Daily Deals: A Good Marketing Tactic for SLPs and Audiologists—or Not? Heard of Groupon or LivingSocial? Chances are, if you haven't heard about these “daily deal” websites or others like them, you probably will soon. As restaurants and other businesses have reaped the benefits of daily deals, other kinds of businesses have started to show interest in the concept for marketing ... Make It Work
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Make It Work  |   June 01, 2011
Daily Deals: A Good Marketing Tactic for SLPs and Audiologists—or Not?
Author Notes
  • Maggie McGary, online ASHA community and social media manager, can be reached at mmcgary@asha.org.
    Maggie McGary, online ASHA community and social media manager, can be reached at mmcgary@asha.org.×
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Speech, Voice & Prosodic Disorders / Hearing Disorders / Audiologic / Aural Rehabilitation / Practice Management / Professional Issues & Training / Regulatory, Legislative & Advocacy / Telepractice & Computer-Based Approaches / Language Disorders / Make It Work
Make It Work   |   June 01, 2011
Daily Deals: A Good Marketing Tactic for SLPs and Audiologists—or Not?
The ASHA Leader, June 2011, Vol. 16, online only. doi:10.1044/leader.MIW.16062011.np
The ASHA Leader, June 2011, Vol. 16, online only. doi:10.1044/leader.MIW.16062011.np
Heard of Groupon or LivingSocial? Chances are, if you haven't heard about these “daily deal” websites or others like them, you probably will soon. As restaurants and other businesses have reaped the benefits of daily deals, other kinds of businesses have started to show interest in the concept for marketing their services—notably, medical services like dental exams and cosmetic surgical procedures. It's only a matter of time until daily-deal sites begin promoting their services to other kinds of medical providers, including speech-language pathologists and audiologists.
According to a recent Harris Interactive survey, approximately 23 million Americans purchased deals from daily-deal sites in 2010. U.S. consumer spending on daily-deal sites is expected to reach $1.25 billion this year, up from $873 million in 2010. That's a lot of sales and a high volume of potential repeat business, for little or no up-front investment. There is typically no up-front cost to businesses advertising on deal sites—usually the deal site takes 50% of the purchase price for all deals sold. For instance, in the case of a typical restaurant deal offering a $50 gift certificate for which the consumer pays $25, the deal site keeps 50% and the restaurant earns 50%.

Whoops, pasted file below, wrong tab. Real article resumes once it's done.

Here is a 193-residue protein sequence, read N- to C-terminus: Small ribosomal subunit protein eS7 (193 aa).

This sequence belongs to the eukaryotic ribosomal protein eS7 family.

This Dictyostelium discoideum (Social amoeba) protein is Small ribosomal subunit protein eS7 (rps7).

Luke Barber (homespeechhome.com) is a speech-language pathologist who also is involved with a family business that happens to be a daily-deal site. As Barber sees it, daily-deal sites could be a great way for SLPs or audiologists to market their practices or services—or a potentially risky marketing tactic. “From an SLP or audiologist's point of view, group deals could be fantastic because of the potential for repeat business. For a private-practice clinician to offer, for instance, a speech-language evaluation for half off is brilliant because of the potential for future business.” Barber elaborated that another potential area for daily-deal marketing could be telepractice—such deals could be great on national sites because they're not limited by geographical area and could potentially draw clients from many areas.
There are many different deal sites, each with different target audiences—for instance, Plumdistrict and Mamapedia are two sites that target parents. There also are many local deal sites, which Barber said would work best for on-premise treatment.
Alexandra Costlow, a second-year audiology doctoral student at the University of Maryland, pointed out that daily deal sites also could potentially be a good way to raise awareness about audiologists among younger people (68% of Groupon's subscribers are 18–34 years old). Group deals also could be a way audiologists could promote special deals or events during Better Hearing and Speech Month.
But just as there are possible benefits to daily deals as a marketing tool for SLPs and audiologists, both Costlow and Barber point out some significant drawbacks. The ethical quicksand around discounting speech or hearing services is notable—ranging from current clients complaining that they're paying more for the same services being advertised at a discounted rate to potential health insurance or anti-kickback law issues. If one of the main benefits of group deals is garnering new clients who you hope will become repeat clients, clinicians should know that the conversion rate from one-time daily-deal customer to repeat customer is low—the current estimate for conversions is around 19%. With repeat business already a known issue, will new clients reeled in by a group deal expect to pay that discounted rate for future visits? Also, even the best-case scenario of group deals could be troublesome for solo practitioners inundated with clients who purchase a deal, a common complaint of small businesses that have offered mass discounts through daily-deal sites.
Although daily deals make sense for restaurants and other entertainment venues or products, the risks involved in using them as a marketing tactic for SLPs or audiologists are considerable. Clinicians are cautioned to think carefully about the implications of offering discounted services, especially as it relates to contracts with private or public insurers if contracts include stipulations about providing the best price for services.
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June 2011
Volume 16, Issue 6